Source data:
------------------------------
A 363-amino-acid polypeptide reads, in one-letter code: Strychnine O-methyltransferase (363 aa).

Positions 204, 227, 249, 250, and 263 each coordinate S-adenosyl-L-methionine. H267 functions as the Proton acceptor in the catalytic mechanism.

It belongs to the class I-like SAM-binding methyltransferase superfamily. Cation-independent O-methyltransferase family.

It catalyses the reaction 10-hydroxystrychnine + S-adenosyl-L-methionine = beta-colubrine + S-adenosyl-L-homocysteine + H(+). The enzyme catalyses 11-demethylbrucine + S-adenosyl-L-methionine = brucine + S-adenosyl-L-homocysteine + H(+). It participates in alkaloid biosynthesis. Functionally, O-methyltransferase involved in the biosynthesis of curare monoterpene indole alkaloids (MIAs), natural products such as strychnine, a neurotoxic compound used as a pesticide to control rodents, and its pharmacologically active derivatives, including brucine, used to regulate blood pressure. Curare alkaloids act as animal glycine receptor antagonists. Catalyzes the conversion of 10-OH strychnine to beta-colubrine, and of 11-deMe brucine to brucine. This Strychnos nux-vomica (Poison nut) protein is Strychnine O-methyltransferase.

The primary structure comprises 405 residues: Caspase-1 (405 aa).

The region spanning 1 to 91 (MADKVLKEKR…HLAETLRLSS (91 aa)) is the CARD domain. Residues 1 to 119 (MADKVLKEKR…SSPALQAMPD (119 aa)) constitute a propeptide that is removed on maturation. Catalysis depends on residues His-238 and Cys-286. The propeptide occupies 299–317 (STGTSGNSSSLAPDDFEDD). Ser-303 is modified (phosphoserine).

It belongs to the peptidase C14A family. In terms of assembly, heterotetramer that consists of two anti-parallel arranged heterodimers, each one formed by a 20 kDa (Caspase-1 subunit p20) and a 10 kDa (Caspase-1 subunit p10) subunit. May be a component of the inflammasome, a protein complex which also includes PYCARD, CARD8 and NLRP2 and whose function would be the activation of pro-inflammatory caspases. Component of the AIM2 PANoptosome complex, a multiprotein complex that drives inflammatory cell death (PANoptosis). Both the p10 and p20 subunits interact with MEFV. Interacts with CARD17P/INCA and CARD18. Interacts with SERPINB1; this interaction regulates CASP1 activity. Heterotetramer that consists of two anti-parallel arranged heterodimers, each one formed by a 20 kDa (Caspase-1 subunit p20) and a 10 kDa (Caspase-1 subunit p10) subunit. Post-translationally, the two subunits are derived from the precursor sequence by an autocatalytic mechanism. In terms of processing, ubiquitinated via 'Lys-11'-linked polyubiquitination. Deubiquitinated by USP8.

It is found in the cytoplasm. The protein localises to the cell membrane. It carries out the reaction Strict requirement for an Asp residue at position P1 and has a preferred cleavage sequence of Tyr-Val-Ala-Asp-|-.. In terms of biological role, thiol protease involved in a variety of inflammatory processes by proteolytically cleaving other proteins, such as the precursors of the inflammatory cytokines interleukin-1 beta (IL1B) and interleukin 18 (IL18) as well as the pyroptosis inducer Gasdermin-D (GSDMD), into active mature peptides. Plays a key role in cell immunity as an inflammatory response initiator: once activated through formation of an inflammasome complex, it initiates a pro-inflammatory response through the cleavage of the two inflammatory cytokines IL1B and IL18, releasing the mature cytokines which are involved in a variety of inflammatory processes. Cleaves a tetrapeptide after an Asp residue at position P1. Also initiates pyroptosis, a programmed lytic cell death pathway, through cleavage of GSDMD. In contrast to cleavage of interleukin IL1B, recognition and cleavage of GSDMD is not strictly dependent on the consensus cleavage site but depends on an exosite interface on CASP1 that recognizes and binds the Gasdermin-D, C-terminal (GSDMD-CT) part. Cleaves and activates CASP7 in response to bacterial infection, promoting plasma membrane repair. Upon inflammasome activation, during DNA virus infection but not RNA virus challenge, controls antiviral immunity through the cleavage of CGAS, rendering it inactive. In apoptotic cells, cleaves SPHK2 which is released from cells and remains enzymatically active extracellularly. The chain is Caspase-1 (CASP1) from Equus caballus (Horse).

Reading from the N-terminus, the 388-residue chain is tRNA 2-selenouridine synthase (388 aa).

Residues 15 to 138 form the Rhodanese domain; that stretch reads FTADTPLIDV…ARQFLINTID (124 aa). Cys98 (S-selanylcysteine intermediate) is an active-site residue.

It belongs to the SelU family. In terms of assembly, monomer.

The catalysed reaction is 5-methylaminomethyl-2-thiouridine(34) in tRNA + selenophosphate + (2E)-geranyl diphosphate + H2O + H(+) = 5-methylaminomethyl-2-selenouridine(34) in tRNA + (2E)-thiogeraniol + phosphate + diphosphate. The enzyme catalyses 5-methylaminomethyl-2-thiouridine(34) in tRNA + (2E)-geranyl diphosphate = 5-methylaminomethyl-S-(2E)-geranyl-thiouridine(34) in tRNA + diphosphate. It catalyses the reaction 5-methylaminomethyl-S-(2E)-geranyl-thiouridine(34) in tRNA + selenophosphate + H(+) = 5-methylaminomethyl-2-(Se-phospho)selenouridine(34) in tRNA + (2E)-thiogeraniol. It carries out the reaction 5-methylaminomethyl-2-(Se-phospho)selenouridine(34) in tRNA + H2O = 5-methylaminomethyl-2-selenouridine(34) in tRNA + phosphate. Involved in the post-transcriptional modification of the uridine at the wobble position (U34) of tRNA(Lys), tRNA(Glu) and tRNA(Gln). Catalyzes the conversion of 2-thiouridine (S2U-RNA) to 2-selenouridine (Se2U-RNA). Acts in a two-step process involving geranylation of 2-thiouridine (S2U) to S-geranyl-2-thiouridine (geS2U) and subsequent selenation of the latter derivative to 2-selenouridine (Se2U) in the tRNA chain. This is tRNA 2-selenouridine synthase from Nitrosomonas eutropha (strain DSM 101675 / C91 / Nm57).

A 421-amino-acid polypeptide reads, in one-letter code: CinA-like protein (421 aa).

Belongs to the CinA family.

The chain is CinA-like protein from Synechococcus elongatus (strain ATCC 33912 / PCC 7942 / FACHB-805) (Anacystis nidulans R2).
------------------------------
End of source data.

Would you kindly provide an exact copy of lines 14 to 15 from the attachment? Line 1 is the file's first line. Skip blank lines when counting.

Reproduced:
Belongs to the CinA family.

The chain is CinA-like protein from Synechococcus elongatus (strain ATCC 33912 / PCC 7942 / FACHB-805) (Anacystis nidulans R2).